Shimizu et. al proposed a classification system for the different histologic types of NF in 1984: myxoid (Type 1), cellular (Type 2), and fibrous (Type 3). The different histologic types are thought to represent a progressive transformation [7]. Early lesions are predominantly myxoid, rich in mucopolysaccharides and mitotic figures, which transition to a highly cellular lesion with decreasing amounts of mitoses and mucopolysaccharides. The end-stage, fibrous type, of NF shows abundant collagen deposition [6].

The most important differential diagnosis is with malignant soft tissue sarcomas. In review of 53 cases of NF, Montgomery, et. al found that 43% were correctly diagnosed as NF while 21% were diagnosed as sarcoma. NF may be mistaken for a sarcoma due to rapid growth clinically with numerous mitoses and dense cellularity seen microscopically [6,5]. In contrast to the random arrangement of fibroblasts in NF, sarcomas usually have cells arranged in a more organized pattern, such as the herringbone pattern characteristic of fibrosarcomas [6]. The most important distinguishing feature favoring a sarcoma is cytologic atypia, including abnormal mitotic figures and hyperchromatic enlarged nuclei.

The immunohistochemical profile of NF may help differentiate from other lesions. NF characteristically stains positive for smooth muscle actin, muscle-specific actin, vimentin, and KP1 indicating myofibroblastic and histiocytic differentiation [5]. NF is characteristically negative for cytokeratin, S-100, and desmin. It is important to be aware that the immunohistochemical profile of NF can overlap with sarcomas. Muscle-specific actin is relatively non-specific and is found in a number of different sarcomas, particularly leiomyoma and leiomyosarcoma. Smooth muscle actin is more specific to smooth muscle and myofibroblasts [5].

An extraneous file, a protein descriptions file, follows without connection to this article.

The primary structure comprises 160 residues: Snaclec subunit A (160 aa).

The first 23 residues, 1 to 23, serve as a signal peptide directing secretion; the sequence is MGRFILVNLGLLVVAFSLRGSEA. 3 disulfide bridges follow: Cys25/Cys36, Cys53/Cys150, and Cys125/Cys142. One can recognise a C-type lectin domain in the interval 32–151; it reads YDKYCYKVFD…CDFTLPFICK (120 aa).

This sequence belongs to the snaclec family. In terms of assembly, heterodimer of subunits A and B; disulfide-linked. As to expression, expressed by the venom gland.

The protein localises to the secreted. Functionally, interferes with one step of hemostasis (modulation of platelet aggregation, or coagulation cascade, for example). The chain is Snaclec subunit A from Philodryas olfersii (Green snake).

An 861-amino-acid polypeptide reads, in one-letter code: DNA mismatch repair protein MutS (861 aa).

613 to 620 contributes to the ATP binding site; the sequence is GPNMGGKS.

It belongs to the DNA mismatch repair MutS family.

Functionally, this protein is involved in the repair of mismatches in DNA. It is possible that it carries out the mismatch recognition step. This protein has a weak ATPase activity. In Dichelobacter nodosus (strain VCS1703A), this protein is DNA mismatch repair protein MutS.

In review of 134 cases of NF, Bernstein et. al studied found that NF was most commonly mistaken for inflammatory fibrous malignant histiocytoma [2]. Inflammatory malignant fibrous histiocytomas are more commonly greater than 4 cm in size and have an inflammatory component of neutrophils and plasma cells, not seen in NF [2]. NF can also be confused with benign dermatofibromas which display a storiform pattern. In contrast to NF, which is most commonly found in the subcutaneous tissue, dermatofibromas and inflammatory fibrous histiocytomas are most commonly found in the dermis and contain clusters of foamy histiocytes. Although extravasated red blood cells are commonly found in NF, hemosiderin should not be present. In contrast, hemosiderin can be seen in dermatofibromas and inflammatory malignant fibrous histiocytomas [7].

Treatment for NF consists of marginal excision. NF lesions almost never reoccur, and when they do the primary diagnosis should be scrutinized [2]. Berstein et. al found that in 134 cases of NF, 18 cases reoccurred after excision and in none of those cases were the original diagnoses supported on review of the original histology and clinical follow up [2].

NF is a benign lesion, but it is exceedingly important to correctly diagnose due to its ability to mimic other malignant soft tissue neoplasms. An initial diagnosis of a malignant lesion in a patient with NF may cause unnecessary treatment and psychologic distress. In contrast, a diagnosis of NF when a true malignant neoplasm exists can lead to a delay in treatment with increased morbidity. Therefore, correct identification and diagnosis of NF is exceedingly important, despite the benign clinical course of the lesion.